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Saturday, 18 May 2019

Rousseau de Sipian 2005

A mature Medoc from Cambridge Wine Merchants

Mature red Bordeaux is something special; age does something to a wine that nothing else quite achieves.

Maturing wines can become an expensive business if you put them in storage or even buy your own wine fridge. It is not for the buy-open-drink crowd.

I inadvertently carried out not just one, but several aging experiments with this wine bought on special offer for under a tenner at Cambridge Wine Merchants in 2010.

The first was to buy two cases and drink them over the following decade; youthful and grippy even at five years, it has - like all of us - softened and mellowed with time.

The second was to store both cases under the stairs, but with one in the rack and the other in the box on the floor. The last couple of bottles of "rack" wines were faded and somewhat disappointing. By contrast, the "box" bottles have proven extremely well-preserved and show no signs of deterioration.

So it is possible to age wines at home without expensive equipment; you just need to make really sure they stay cool.

It is also both possible and desirable to age relatively inexpensive wines for a significant period of time; bear in mind 2005 conforms to Jancis Robinson's Bordeaux "rule of five", so look for 2010s or 2015s if you want to lay something down now.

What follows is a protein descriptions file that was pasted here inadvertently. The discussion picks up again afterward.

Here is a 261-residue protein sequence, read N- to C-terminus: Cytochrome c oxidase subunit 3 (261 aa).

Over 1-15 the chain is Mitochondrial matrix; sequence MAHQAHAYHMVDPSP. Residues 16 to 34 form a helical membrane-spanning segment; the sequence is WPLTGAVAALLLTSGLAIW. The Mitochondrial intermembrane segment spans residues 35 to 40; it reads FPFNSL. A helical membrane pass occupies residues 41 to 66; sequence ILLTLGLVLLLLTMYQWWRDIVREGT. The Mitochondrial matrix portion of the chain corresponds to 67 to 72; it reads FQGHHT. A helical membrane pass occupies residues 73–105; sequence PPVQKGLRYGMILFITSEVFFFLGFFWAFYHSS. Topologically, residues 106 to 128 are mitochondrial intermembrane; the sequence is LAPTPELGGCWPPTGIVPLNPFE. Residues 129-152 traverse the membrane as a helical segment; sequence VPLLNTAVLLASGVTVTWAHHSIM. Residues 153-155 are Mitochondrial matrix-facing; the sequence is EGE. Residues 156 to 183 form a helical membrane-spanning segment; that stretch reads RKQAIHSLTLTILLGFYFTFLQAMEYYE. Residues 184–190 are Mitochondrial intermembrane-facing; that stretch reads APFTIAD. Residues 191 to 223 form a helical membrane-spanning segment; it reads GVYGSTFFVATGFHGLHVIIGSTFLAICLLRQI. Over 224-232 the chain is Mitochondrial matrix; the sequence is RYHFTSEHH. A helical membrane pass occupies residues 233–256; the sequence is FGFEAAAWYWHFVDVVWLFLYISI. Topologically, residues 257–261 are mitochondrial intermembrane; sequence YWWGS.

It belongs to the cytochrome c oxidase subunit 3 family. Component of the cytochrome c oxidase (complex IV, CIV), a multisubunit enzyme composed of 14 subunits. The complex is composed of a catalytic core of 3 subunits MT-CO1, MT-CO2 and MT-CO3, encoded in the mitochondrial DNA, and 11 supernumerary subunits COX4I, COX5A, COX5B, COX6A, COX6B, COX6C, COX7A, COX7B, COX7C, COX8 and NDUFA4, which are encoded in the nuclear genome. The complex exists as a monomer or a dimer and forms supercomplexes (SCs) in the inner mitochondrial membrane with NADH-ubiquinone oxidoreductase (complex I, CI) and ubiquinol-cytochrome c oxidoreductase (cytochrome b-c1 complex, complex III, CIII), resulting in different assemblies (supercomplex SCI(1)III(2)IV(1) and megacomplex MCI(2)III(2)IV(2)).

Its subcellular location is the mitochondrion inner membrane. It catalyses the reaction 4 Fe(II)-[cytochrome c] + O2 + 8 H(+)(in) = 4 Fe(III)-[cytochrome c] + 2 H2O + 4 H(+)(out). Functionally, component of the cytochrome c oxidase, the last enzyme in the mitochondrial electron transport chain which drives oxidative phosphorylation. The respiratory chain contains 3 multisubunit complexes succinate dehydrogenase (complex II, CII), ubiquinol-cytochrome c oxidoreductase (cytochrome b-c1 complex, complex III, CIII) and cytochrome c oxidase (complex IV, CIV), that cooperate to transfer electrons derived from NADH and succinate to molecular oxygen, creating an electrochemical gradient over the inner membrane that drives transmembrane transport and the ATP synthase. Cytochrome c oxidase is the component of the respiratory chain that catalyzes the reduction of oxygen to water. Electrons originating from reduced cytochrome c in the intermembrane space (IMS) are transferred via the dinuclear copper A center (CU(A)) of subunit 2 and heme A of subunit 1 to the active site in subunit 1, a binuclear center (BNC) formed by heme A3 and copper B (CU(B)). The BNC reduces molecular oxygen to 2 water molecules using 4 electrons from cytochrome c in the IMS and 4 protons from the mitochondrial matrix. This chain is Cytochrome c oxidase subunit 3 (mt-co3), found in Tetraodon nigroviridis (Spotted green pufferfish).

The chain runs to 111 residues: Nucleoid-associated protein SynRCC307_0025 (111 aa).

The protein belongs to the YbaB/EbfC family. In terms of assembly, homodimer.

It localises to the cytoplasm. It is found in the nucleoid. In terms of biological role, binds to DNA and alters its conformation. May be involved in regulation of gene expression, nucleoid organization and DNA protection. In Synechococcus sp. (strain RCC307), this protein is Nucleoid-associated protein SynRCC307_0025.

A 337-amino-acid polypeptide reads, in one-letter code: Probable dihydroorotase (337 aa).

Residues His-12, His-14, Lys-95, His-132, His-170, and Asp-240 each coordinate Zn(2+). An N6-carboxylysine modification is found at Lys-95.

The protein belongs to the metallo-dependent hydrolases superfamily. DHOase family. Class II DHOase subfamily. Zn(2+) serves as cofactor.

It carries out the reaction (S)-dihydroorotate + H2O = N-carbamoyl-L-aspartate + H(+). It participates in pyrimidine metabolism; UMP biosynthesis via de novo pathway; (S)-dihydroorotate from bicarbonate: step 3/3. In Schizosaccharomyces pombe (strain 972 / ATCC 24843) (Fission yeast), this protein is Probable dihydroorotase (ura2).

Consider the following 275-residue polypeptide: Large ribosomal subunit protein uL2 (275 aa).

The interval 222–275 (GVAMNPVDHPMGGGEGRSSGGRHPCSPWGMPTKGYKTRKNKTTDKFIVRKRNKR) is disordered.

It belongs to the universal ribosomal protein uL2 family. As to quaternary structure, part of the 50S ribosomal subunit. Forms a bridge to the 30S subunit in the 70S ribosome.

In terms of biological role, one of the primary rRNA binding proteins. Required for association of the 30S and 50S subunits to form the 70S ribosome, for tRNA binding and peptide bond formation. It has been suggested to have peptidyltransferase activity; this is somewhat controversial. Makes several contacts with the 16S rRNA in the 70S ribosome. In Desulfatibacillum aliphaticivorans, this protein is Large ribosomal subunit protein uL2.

Finally, the wine also picked up a nod from Tim Atkin, as well as a couple of gongs.

So, if you want to try aging wines, pick a style that is intended for aging, buy enough to be able to try one every six months or so and see how it develops over time, keep it really cool and look for critical recommendations.

This one still has plenty of life left in it and as I'm now down to my last two bottles, I'll leave it at least a year or so before I try it again.

Age and scarcity increase the value of a wine and therefore heighten the emotional context of drinking it - as two diners at Hawksmoor Manchester recently found out.

Rousseau de Sipian 2005 still in incredible shape; lovely fruit, sous bois, vanilla spice and leather with integrated tannins.


Match with plain roast red meat, especially darker game or tuna.

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